Chinese New Year

To many Westerners, Chinese New Year is a mysterious holiday with much celebrating. There are two names for it in China. The formal name is “Chun Jie,” which means “Spring Festival,” and the informal name is “Guo Nian,” or “Passing the year”.

According to historical records, New Year was celebrated at different dates in Chinese history. Some dynasties chose the ceremony date of their first emperor as the first day of the year. The most popular date is from the Xia dynasty (c. 2200 – 1750 BC). The ceremony date of the first Xia dynasty emperor was the first new moon after the handle of the Big Dipper points 30 degrees northeast. The calendar was called “Xia Li” (Xia calendar) or “Nong Li” (farmer’s calendar). It divides the year into 24 solar periods. The names given to many of these periods are of agricultural origin. This calendar combined astronomy, the weather, agriculture and the environment into one system, which makes it popular even today.

The Chinese New Year is always close to February 4th each year. The name of the solar period that begins at that time is called ‘Spring Begins,’ therefore it is a celebration of the beginning of spring, and spring indicates the beginning of a year in most people’s minds (i.e., the time of new beginnings).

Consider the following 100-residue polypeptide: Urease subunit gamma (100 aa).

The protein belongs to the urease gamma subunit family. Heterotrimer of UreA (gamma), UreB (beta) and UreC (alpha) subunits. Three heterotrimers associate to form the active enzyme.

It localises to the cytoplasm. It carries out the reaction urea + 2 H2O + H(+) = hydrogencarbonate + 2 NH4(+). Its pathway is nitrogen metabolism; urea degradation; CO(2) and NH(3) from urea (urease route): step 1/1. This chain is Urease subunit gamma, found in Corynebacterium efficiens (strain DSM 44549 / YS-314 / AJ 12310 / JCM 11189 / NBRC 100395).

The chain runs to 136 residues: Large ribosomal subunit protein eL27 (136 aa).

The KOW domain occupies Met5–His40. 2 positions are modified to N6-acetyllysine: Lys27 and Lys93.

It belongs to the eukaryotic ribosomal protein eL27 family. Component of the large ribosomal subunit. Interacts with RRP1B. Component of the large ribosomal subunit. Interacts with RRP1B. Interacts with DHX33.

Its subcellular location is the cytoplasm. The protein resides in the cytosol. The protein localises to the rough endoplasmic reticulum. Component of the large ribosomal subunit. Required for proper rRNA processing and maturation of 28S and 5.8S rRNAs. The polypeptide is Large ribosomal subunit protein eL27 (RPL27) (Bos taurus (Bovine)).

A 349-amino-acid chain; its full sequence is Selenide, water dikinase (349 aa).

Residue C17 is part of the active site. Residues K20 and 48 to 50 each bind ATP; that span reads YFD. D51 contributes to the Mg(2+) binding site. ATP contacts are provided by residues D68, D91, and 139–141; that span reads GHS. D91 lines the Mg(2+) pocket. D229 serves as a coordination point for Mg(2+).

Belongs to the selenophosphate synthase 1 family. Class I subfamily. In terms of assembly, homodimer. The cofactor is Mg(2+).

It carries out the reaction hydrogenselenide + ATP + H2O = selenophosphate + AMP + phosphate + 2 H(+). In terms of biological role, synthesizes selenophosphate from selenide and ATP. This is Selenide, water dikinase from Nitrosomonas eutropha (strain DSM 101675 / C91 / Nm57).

“Guo Nian” – Passing the year – is a very informal yet popular term among the Chinese. There is a folktale behind the name. A long time ago, a monster named “Nian” (Year), who lived underwater, invaded a village every new year’s eve. One day, an old beggar was passing through the village. He saw the villagers running to the mountain because it was New Year’s eve and the monster was going to invade the village again. In the mean time, an old woman offered him a lot of food. The old man said, “I have a trick to scare the monster away”. That evening, the monster arrived and saw that the whole village was dark, except for one house that was red and bright. He approached the house and suddenly firecrackers went off, and kept going off endlessly. The monster was so afraid that he never came back again. When the villagers returned, they saw that the monster hadn’t invaded the old woman’s house, so they lit the lantern and set off firecrackers every new year’s eve. The tradition continues to this day.

The formal name emphasises the beginning of the year, the informal one celebrates the end of the year gone by. The reality is that the end of the past year is also the beginning of the next year. According to tradition, after autumn harvest, people have accumulated enough wealth to be able to afford many goods and foods in order to celebrate the completion of a year, of a cycle. And the most important theme is that this is a chance for the whole family to be together.

–Dr. Thomas Zhang